A key argument made by theistic proponents of the FT argument is that, under naturalism, fine tuning is improbable. In their respective papers, Robin Collins and Luke Barnes outline their reasoning as to how they arrive at a figure for the probability of the constants of nature being what they are, under the naturalistic hypothesis – what Collin’s refers to as the Naturalistic Single Universe (NSU). Similarly, Goff uses a number of analogies involving dice, to illustrate the improbability of fine-tuning under the naturalistic hypothesis. Their arguments rely on the idea that the initial conditions and the values for the constants of nature could have been different. Their arguments, I believe, commit the fallacy of counterfactual definitenes or the “what if?” fallacy – for fun we might call it the Casablanca fallacy: of all the values, in aa the range of possible values, in all the constants of the Universe, they had to be fine-tuned to mine. I have outlined why, in a previous blog post However, if we grant that the fine-tuning of the constants of nature are improbable, then we might be able to infer many universes from the improbability, not the fine tuning simpliciter.  

If we consider in what sense the constants of nature “could have been different”, we might consider the dice analogy used by Goff to illustrate the IGF. To make things simpler, let’s consider a single n-sided die, where we can increase or decrease the number of sides to represent the probability figures as necessary. 

Let’s start with the simple example of one, fair, six-sided die. The probability of rolling a 6 is 1/6. If we walk into a dimly lit casino and can only see an object with 6 dots on its face, if someone tells us that the probability of seeing the 6 was 1/6, we might infer from that, that there are 5 other sides to the die. This is the case for any n-sided die where we might infer n-sides. If there were no other sides to the die, we would ask in what physically meaningful sense could the number shown have been different and the probability of seeing the 6 dots be 1/6. In this case, each side of the die represents a Universe with it’s given constants, where only one is fine-tuned for life and the selection effect ensures we see the face of the die with the constants that are life permitting. Without some ad hoc hypothesis each side of the die would represent an actualised universe.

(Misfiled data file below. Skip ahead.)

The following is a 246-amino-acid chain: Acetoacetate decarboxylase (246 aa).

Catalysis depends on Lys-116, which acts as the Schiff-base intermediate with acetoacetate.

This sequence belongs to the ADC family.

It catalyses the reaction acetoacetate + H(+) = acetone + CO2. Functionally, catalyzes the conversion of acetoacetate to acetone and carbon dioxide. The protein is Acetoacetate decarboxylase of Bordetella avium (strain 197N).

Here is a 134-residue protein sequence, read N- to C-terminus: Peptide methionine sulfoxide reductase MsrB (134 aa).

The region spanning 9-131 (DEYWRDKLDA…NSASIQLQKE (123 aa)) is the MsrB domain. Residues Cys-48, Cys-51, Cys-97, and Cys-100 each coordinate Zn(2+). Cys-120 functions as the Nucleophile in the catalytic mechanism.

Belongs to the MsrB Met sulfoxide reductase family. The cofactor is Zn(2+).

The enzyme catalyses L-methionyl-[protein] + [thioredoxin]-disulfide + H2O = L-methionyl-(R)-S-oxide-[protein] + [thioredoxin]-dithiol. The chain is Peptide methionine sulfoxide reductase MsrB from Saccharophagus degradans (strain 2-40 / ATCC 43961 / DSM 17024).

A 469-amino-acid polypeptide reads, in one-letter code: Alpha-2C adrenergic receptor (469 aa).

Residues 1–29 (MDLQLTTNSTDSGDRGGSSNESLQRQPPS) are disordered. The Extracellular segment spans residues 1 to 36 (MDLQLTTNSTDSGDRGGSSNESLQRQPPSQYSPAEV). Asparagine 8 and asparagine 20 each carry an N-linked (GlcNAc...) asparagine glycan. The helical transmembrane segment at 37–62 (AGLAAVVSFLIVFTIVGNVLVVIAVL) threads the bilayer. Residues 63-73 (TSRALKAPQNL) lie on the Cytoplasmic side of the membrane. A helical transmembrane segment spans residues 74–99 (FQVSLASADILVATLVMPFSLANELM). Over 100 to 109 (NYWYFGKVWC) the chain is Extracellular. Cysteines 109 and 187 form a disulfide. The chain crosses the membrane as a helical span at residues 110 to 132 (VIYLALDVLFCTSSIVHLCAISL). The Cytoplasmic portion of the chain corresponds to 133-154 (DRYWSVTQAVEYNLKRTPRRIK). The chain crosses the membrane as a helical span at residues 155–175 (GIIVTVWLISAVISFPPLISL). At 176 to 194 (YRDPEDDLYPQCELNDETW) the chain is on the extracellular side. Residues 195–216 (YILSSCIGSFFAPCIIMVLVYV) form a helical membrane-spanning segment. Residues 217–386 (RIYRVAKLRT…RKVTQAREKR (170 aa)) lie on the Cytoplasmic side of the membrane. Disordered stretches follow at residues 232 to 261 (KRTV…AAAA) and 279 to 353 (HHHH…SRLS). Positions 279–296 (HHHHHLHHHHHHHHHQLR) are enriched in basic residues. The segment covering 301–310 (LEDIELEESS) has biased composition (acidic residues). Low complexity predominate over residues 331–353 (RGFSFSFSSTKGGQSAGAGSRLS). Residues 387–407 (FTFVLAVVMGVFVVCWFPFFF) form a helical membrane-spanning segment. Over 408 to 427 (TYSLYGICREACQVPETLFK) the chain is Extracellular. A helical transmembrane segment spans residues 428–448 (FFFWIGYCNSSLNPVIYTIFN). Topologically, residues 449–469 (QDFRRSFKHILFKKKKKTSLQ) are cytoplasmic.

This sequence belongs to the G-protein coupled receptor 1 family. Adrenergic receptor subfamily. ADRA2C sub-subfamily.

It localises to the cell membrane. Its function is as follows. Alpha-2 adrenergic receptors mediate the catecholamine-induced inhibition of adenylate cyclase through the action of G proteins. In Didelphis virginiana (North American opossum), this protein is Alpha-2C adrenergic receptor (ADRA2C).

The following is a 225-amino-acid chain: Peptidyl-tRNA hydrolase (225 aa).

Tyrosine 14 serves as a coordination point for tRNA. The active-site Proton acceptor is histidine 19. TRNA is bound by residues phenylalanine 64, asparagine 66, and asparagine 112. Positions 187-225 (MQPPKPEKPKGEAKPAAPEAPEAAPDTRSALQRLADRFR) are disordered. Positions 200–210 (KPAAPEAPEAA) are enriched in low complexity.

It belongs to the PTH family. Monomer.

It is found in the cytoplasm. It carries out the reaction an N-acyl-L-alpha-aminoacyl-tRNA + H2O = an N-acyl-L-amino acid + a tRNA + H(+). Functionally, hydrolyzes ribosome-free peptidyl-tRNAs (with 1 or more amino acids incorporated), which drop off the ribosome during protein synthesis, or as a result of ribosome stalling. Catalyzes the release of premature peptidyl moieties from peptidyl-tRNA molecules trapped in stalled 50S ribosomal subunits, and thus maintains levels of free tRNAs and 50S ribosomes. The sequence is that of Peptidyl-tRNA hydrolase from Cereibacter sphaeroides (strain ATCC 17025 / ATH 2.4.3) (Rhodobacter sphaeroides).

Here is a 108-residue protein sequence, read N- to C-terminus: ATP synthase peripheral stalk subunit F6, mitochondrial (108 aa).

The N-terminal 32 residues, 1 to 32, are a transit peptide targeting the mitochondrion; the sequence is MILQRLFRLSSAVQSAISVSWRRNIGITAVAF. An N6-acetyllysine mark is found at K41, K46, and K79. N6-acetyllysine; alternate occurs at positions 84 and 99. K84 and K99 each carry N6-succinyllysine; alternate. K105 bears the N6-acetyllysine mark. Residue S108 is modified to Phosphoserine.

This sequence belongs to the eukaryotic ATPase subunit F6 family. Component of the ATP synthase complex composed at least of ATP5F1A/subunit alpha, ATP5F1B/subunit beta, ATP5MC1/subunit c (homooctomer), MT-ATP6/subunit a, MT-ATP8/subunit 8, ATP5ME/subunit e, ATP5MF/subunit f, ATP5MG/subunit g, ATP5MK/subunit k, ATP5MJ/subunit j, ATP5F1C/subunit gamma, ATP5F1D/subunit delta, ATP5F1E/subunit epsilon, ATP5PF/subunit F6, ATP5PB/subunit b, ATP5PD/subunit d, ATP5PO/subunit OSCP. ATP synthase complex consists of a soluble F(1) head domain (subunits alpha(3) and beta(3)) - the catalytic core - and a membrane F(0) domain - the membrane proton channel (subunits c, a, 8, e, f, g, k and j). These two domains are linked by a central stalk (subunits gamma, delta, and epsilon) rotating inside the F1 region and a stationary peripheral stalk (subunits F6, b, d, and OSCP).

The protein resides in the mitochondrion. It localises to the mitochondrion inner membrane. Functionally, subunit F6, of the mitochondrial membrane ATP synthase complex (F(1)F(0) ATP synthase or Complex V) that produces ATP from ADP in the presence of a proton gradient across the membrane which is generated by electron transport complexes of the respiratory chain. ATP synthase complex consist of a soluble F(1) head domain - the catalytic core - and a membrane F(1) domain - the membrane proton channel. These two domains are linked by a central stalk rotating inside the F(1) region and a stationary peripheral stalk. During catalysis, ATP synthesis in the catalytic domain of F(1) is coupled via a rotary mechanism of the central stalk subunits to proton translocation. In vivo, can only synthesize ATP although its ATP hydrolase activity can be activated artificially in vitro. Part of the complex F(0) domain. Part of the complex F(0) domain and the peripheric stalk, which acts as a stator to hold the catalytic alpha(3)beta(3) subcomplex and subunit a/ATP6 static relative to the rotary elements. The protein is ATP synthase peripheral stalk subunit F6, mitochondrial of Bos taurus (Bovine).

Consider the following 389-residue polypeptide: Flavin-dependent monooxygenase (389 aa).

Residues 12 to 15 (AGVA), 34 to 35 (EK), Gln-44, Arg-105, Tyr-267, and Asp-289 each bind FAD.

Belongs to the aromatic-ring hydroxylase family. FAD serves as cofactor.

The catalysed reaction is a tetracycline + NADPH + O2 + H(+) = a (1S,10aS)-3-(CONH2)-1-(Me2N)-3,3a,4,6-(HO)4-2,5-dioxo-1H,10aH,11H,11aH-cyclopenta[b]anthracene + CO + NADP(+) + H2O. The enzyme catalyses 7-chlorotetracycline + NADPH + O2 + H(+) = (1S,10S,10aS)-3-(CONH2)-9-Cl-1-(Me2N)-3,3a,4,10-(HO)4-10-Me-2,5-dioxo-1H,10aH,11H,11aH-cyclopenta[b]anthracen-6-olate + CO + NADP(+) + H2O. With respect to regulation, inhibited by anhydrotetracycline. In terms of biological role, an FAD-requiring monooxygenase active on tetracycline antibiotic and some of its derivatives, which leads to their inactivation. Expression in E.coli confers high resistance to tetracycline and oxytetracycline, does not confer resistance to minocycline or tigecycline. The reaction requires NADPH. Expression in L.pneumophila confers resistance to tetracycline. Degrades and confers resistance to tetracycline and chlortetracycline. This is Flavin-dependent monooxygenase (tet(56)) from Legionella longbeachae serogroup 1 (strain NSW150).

It might be tempting to suggest that what we are seeing could be the output of a random number generator and that explains the probability, however, this analogy would represent a scenario where the initial conditions of the universe go from non-existence to existence. Given a causal chain to the random number generator, this would mean that the number generator are the initial conditions of the Universe. That would require them to be fine-tuned and if they are deemed to be improbable, we end up in a loop.